Not only were scenes with Peter Sellers' fourth wife, Lynne Frederick, cut from the final print, but no direct mention of his third wife or fiancée Liza Minnelli is made. Their short engagement ended when she pulled off his toupee as a joke.
Won the most Emmys for a made for television movie without winning for the Outstanding Made for Television Movie award. It won 9 Emmy Awards for Outstanding Cinematography for a Miniseries or Movie, Outstanding Hairstyling for a Miniseries, Movie or a Special, Outstanding Prosthetic Makeup for a Series, Miniseries, Movie or a Special, Outstanding Single-Camera Picture Editing for a Miniseries or a Movie, Outstanding Sound Editing for a Miniseries, Movie or a Special, Outstanding Special Visual Effects for a Miniseries, Movie or a Special, Outstanding Writing for a Miniseries, Movie or a Dramatic Special, Outstanding Directing for a Miniseries, Movie or a Dramatic Special and Outstanding Lead Actor in a Miniseries or a Movie - Geoffrey Rush
Rob Brydon played Dustin Hoffman in a deleted scene, which took place at the 1980 Academy Awards and involved Sellers losing the Oscar for Best Actor (for his performance in Being There (1979)) to Hoffman (for his performance in Kramer vs. Kramer (1979)), during his acceptance speech Hoffman declared "I refuse to believe that I beat Peter Sellers". Though the Academy Awards scene was deleted, the framing scene of Sellers watching it on TV is still in the picture. It has merely been reedited so what's playing on the TV has been changed to the scene from Being There (1979) that he filmed. The look on Sellers' face as he watches was originally his expression while rewinding the tape of Hoffman saying "I beat Peter Sellers" and playing it over and over again. Stephen Hopkins says on the DVD commentary that the scene was altered because his dramatic point got lost in the exposition of showing Sellers lose the Oscar.
Michael Sellers had a turbulent relationship with his father, but he always tried to defend his legacy. When the film was released, Michael scolded director Stephen Hopkins. He didn't enjoy the way his father was portrayed as clinically insane in the book the film is based upon. He described the book as "400 pages of rubbish." This forced Hopkins to go to Cannes in an attempt to appease Michael.
When Peter Sellers is in the car having sex with Sophia Loren's body double, the song being played is "Goodness Gracious Me". This particular song was performed as a duet between the real-life Sellers and Loren, and was a hit in late 1960 in the UK and throughout Europe.
Although the scenes featuring Emilia Fox's performance as Sellers' fourth wife Lynn Frederick were left out of the final cut, Fox is still visible in the background of the scene showing the filming of a scene from "Being There." She is the blonde woman standing behind the cameraman and crew behind Peter Sellers/Geoffrey Rush. In a deleted scene on the DVD there is a continuation of this scene. After the take is over, Lynn tries to talk to Sellers, but he remains in character of the simpleton Chance.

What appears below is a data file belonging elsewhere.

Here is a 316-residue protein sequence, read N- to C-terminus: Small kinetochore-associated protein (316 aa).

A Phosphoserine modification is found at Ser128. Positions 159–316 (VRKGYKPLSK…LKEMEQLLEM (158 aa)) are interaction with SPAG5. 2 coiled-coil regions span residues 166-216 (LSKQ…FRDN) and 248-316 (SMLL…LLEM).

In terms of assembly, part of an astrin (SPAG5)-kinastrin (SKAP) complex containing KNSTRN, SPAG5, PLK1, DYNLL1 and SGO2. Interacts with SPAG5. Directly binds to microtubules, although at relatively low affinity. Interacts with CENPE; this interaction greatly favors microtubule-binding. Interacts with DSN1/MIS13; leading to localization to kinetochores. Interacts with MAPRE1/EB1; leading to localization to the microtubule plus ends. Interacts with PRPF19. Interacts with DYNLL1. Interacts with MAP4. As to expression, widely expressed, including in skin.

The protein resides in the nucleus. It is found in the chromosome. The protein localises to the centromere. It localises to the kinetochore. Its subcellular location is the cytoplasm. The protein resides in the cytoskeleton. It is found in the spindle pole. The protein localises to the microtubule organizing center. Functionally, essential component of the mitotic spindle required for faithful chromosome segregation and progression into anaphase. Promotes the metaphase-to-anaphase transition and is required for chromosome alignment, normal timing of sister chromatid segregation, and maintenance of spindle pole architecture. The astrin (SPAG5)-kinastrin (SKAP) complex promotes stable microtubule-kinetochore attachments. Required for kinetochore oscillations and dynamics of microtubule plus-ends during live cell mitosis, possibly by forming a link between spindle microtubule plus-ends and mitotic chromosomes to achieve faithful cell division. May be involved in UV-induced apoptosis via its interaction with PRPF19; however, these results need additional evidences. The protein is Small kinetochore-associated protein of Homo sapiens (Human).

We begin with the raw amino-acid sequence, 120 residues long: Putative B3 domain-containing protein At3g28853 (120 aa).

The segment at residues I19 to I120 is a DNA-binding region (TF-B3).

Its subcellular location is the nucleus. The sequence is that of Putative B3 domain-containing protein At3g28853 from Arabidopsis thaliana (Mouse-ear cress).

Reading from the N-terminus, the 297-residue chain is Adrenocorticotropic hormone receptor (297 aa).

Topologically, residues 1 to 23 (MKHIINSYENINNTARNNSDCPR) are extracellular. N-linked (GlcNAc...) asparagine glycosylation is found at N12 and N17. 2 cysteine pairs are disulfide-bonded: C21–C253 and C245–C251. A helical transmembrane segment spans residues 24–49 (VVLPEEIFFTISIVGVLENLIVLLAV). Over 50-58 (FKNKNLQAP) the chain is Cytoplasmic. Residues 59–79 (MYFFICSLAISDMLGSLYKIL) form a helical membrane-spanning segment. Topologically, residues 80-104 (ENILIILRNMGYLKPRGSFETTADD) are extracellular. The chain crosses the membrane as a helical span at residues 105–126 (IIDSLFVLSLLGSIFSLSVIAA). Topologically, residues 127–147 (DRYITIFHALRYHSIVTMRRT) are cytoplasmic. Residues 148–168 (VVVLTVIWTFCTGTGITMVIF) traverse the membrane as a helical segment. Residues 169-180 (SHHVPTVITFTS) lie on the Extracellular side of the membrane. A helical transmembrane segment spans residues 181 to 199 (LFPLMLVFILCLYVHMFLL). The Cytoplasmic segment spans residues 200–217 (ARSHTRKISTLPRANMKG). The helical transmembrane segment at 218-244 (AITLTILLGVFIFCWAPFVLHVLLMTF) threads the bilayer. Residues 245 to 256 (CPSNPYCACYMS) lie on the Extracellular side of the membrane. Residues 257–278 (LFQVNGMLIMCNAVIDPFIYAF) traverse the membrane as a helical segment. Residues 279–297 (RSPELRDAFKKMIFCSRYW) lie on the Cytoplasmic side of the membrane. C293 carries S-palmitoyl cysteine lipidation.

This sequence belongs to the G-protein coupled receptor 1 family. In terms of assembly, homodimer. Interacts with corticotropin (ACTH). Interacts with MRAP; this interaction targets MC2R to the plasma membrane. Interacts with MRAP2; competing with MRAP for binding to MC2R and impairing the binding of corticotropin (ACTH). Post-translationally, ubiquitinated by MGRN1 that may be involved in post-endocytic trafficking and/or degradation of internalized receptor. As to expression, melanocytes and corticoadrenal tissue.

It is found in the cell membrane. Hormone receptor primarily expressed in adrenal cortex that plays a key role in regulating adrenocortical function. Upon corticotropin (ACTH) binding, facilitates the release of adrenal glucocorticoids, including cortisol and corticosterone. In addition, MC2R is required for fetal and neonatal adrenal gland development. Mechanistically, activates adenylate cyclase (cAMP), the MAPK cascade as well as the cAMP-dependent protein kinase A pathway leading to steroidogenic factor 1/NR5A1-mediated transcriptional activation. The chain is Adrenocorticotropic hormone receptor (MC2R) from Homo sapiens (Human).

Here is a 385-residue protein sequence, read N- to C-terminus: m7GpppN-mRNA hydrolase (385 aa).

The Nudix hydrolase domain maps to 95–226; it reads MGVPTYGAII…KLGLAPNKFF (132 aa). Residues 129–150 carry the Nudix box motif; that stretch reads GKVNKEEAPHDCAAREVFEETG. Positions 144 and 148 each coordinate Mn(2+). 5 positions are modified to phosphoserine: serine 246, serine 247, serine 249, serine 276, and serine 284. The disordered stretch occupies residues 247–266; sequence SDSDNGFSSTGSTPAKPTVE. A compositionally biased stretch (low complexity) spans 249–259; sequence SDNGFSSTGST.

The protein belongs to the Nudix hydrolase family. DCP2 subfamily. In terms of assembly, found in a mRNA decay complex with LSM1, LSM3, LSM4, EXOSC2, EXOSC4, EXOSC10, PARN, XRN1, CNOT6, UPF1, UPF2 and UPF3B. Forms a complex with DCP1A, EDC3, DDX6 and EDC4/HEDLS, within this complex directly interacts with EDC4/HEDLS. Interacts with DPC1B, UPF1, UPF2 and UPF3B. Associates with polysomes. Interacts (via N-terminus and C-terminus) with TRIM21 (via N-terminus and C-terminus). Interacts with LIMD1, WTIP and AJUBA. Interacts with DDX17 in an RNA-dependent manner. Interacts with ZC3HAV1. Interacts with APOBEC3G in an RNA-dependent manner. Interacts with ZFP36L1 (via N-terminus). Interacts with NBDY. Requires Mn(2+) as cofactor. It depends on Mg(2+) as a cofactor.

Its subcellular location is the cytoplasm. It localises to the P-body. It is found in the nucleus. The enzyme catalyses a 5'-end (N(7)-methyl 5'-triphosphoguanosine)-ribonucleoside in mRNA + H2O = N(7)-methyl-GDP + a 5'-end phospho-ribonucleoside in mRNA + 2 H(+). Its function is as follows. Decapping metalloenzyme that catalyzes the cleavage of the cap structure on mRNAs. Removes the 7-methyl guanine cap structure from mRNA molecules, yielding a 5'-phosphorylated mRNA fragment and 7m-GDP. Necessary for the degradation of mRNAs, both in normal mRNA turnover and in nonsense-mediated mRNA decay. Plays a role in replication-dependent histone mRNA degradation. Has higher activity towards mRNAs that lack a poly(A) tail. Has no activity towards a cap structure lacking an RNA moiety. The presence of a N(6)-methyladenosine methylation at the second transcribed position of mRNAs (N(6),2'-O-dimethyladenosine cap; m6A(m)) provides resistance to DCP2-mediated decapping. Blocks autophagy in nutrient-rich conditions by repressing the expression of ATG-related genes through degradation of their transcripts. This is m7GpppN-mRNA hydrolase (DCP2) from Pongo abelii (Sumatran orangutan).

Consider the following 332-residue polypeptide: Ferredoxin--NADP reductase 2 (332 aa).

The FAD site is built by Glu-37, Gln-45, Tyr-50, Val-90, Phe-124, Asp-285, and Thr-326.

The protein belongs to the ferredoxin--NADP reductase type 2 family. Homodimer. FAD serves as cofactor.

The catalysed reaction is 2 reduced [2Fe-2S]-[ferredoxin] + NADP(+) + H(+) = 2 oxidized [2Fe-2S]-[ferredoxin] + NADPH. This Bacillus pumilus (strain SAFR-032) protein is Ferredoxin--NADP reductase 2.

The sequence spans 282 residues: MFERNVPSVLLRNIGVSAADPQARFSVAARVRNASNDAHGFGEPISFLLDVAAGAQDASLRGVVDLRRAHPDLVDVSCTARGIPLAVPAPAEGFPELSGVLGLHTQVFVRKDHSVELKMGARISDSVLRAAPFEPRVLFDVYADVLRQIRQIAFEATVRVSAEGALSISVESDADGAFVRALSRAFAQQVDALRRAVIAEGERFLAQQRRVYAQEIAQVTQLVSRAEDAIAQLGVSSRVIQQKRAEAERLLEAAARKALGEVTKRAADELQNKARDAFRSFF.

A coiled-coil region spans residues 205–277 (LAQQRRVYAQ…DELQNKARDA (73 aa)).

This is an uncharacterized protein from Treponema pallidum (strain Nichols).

Peter Sellers did not give a pony to his son Michael as shown in the film. He gave it to his younger daughter by Britt Ekland years later. The change was made in order to compress events for dramatic purposes. According to the screenwriter, the horse disappeared after a couple of weeks, and when his daughter wanted to know where it was, he replied that he had given it to Princess Margaret.
In the original concept, the screenwriters wanted Peter Sellers to comment on himself through his own characters as they sat around the War Room set from Dr. Strangelove or: How I Learned to Stop Worrying and Love the Bomb (1964). The idea was dropped because it would have been prohibitively expensive in royalties. As an alternative they decided to have Sellers speak about himself through the characters from family and colleagues.
The cartoon character of Peter Sellers in the opening animated title sequence went through over 40 changes until the final character was settled upon. The character was based on Geoffrey Rush's performance/performances of Sellers and was created by Irish animator Paul Donnellon of VooDooDog.
The photo behind the casting agent that's hiring him for "The Smallest Show on Earth" has a picture of her and Cesar Romero behind her. Romero did several films in Britain in the early 50s. Also recognizable in a wall photo is Margaret Rutherford.
Although it's not mentioned, Peter Sellers was working with Kim Novak and Dean Martin on Billy Wilder's Kiss Me, Stupid (1964) when he was stricken with his first heart attack. Wilder replaced him with Ray Walston. The movie was such a big flop that United Artists did not want to release it directly themselves. It was picked up by their subsidiary, Lopert Films, which usually dealt with foreign films of limited or strictly art-house appeal.
In one shot of a cinema marquee, a poster for "The Blockhouse" is visible, advertising Sellers as one of "Eight men trapped in a bunker." Below Sellers' name appear those of six of Sellers' seven co-stars. The missing name? Peter Vaughan, who plays Sellers' father in this film.